Legislation to strengthen consumer data privacy in Florida is moving again in the Legislature as lawmakers and businesses look to settle the differences that torpedoed the bill last year.
The proposal (SB 1864/HB 9) would give consumers the right to determine what information has been collected, delete or correct the data, and opt-out of the sale or sharing of that personal information. But the version filed by Sarasota Republican Rep. Fiona McFarland, which the House Commerce Committee approved unanimously on Thursday, has drawn resistance from business interests who fear complying with the measure will be financially crippling.
McFarland told the committee there are innocuous and beneficial uses for someone’s data, such as phone notifications about a person’s commute to work.
“This bill does not impact that. But when our data is put up for sale to the highest bidder for digital advertising or manipulation, I want to have a say in who can buy that information,” McFarland said.
Florida TaxWatch estimates the 31-page legislation would saddle companies with upward of $33.8 billion in startup and compliance costs. However, McFarland and the bill’s proponents argue the measures are necessary, adding that it would put Florida at the forefront of the nation’s data privacy protections, which have been passed in states like California and Virginia.
“You have the privilege of my personal information, and I hate to tell you, but I value my privacy and I value the privacy of Floridians, so in this case, I’m okay with businesses to have to incur a compliance cost,” McFarland said.
A letter sent to the House Commerce Committee from 13 organizations — including TaxWatch, Associated Industries of Florida and the Florida Retail Federation — previewed the opposition the lobbyists mounted during the committee meeting.
The letter says that businesses are already struggling under the weight of COVID-19’s effects, an increase in the minimum wage, hyperinflation, and a broken supply chain. Florida Retail Federation President and CEO Scott Shalley said COVID-19 recovery is still underway.
“I would like to keep that up, and I would like to see continued progress and not see this burden place where we’ve seen, in the other states, the cost that has come with it and the lawsuits that have come with it,” Shalley said.
Florida Justice Reform Institute President William Large said he feared the legislation would devolve into plaintiffs purposely asking companies to delete or not share their information in the hopes of receiving the damages that could total up to $750 under the bill.
“But the real bad actor is going to be the attorney, who’s going to get their fees paid because this is a one-way attorney fees provision only for the consumer,” Large said.
While critics agreed the House proposal has improved since last year, they feared any business that collects the information of 50,000 or more consumers and uses it for targeted advertising and more could be subject to the bill’s controls.
Gainesville Republican Rep. Chuck Clemons joked it was “Haberdasher Day” with the abundance of $2,000 suits in the committee room before leveling a more serious criticism against the business lobbyists.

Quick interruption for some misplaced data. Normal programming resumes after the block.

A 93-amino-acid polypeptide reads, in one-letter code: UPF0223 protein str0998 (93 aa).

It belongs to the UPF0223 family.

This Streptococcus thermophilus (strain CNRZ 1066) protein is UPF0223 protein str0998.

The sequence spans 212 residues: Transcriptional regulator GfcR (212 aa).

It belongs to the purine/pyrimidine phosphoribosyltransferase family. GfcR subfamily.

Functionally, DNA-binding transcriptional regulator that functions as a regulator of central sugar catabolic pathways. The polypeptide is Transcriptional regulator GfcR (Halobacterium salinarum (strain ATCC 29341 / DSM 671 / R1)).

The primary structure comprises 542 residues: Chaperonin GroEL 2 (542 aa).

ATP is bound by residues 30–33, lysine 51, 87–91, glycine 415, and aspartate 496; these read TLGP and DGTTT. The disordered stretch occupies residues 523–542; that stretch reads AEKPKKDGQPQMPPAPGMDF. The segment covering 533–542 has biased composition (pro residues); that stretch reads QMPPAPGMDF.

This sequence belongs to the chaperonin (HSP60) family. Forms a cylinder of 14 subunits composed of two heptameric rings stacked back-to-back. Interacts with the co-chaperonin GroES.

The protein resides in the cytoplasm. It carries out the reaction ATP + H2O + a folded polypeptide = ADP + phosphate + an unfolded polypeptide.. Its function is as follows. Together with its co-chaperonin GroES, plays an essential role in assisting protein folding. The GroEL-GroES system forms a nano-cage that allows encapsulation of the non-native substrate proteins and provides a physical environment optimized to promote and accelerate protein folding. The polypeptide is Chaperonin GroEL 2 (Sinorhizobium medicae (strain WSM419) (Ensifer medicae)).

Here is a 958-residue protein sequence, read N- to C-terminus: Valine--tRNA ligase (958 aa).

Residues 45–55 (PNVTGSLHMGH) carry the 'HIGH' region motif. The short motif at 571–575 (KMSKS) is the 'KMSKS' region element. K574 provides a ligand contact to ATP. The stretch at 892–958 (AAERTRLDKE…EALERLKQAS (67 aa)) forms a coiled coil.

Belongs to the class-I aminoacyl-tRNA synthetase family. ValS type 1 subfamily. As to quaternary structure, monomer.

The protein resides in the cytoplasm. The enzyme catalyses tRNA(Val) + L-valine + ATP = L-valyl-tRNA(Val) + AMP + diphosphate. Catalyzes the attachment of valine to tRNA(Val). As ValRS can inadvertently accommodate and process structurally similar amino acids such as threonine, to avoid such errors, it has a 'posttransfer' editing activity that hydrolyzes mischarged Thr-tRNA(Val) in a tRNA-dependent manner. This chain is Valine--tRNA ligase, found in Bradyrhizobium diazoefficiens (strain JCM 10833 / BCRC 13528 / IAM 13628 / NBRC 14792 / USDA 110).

“I heard a lot of specious arguments against this bill today, and shame on you, shame on you, to come up in front of the dais and try to feed us some of those arguments,” Clemons said.
During the public testimony portion of the meeting, Clemons had drilled Alfred Saikali, who leads Shook, Hardy and Bacon’s privacy practice, over Saikali’s different interpretation of the bill’s exceptions. Saikali said the bill’s language that includes any business that “buys, receives, sells, or shares” personal information also includes any business that collects that information. Clemons and committee staff disagreed.
“Go back to your folks that are paying you to buy those $2,000 suits and beg their forgiveness and give them some of their money back. That’s crazy,” Clemons continued.
While businesses and the Legislature continue to fight over the more than six-page list of who and what actions are exempt from the data privacy protections, the House is standing firm against the Senate, which wants to prevent individuals from suing businesses individually.
The Senate bill, carried by Fleming Island Republican Sen. Jennifer Bradley, would tap the Florida Attorney General as the only one who can sue companies. Business lobbyists thanked McFarland for removing the opportunity for class action lawsuits, but the “private cause of action” would still allow frivolous lawsuits in their eyes.
Disputes over the House’s and Senate’s approaches helped kill last year’s data privacy bill.
Gov. Ron DeSantis began Florida’s push for increased consumer data privacy as he launched attacks against Big Tech in the wake of the 2020 election. During his State of the State address last month, DeSantis reiterated his support, but where he stands on the lawsuit issue is unclear.
House Speaker Chris Sprowls has remained firm that the private cause of action is necessary.
“Some of the ideas that were floating out there, in our view, didn’t have the kind of teeth to seem that we were really doing something for Floridians,” Sprowls told reporters last month of last year’s Senate proposal.
After Thursday’s meeting, McFarland told Florida Politics the definitions and enforcement mechanisms are important.
“I have no interest in passing a bill for symbology sake,” McFarland said. “I want to pass a bill that actually protects Floridians.”